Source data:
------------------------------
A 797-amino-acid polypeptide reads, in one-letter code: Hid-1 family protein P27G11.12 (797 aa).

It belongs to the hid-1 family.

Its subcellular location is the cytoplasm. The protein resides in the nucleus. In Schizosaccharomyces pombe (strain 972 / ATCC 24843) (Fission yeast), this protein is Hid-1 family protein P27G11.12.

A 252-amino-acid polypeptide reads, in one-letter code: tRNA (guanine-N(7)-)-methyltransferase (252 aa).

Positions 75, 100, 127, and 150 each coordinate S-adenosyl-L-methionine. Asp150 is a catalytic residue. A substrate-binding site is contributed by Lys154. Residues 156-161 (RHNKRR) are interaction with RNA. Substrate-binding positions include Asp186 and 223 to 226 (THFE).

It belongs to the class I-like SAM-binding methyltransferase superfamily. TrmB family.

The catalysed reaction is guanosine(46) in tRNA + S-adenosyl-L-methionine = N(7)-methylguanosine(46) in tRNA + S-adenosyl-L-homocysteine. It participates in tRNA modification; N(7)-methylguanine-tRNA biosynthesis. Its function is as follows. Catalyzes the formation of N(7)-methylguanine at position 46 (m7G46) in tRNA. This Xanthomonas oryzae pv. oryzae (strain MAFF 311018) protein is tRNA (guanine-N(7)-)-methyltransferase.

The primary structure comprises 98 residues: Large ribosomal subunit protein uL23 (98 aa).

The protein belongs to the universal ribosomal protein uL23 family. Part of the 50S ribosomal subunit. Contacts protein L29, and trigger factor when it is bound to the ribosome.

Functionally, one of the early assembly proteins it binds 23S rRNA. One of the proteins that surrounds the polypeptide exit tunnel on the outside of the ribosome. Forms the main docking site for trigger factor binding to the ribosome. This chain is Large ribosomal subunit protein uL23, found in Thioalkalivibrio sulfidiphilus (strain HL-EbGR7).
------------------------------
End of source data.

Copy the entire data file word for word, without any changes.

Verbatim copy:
A 797-amino-acid polypeptide reads, in one-letter code: Hid-1 family protein P27G11.12 (797 aa).

It belongs to the hid-1 family.

Its subcellular location is the cytoplasm. The protein resides in the nucleus. In Schizosaccharomyces pombe (strain 972 / ATCC 24843) (Fission yeast), this protein is Hid-1 family protein P27G11.12.

A 252-amino-acid polypeptide reads, in one-letter code: tRNA (guanine-N(7)-)-methyltransferase (252 aa).

Positions 75, 100, 127, and 150 each coordinate S-adenosyl-L-methionine. Asp150 is a catalytic residue. A substrate-binding site is contributed by Lys154. Residues 156-161 (RHNKRR) are interaction with RNA. Substrate-binding positions include Asp186 and 223 to 226 (THFE).

It belongs to the class I-like SAM-binding methyltransferase superfamily. TrmB family.

The catalysed reaction is guanosine(46) in tRNA + S-adenosyl-L-methionine = N(7)-methylguanosine(46) in tRNA + S-adenosyl-L-homocysteine. It participates in tRNA modification; N(7)-methylguanine-tRNA biosynthesis. Its function is as follows. Catalyzes the formation of N(7)-methylguanine at position 46 (m7G46) in tRNA. This Xanthomonas oryzae pv. oryzae (strain MAFF 311018) protein is tRNA (guanine-N(7)-)-methyltransferase.

The primary structure comprises 98 residues: Large ribosomal subunit protein uL23 (98 aa).

The protein belongs to the universal ribosomal protein uL23 family. Part of the 50S ribosomal subunit. Contacts protein L29, and trigger factor when it is bound to the ribosome.

Functionally, one of the early assembly proteins it binds 23S rRNA. One of the proteins that surrounds the polypeptide exit tunnel on the outside of the ribosome. Forms the main docking site for trigger factor binding to the ribosome. This chain is Large ribosomal subunit protein uL23, found in Thioalkalivibrio sulfidiphilus (strain HL-EbGR7).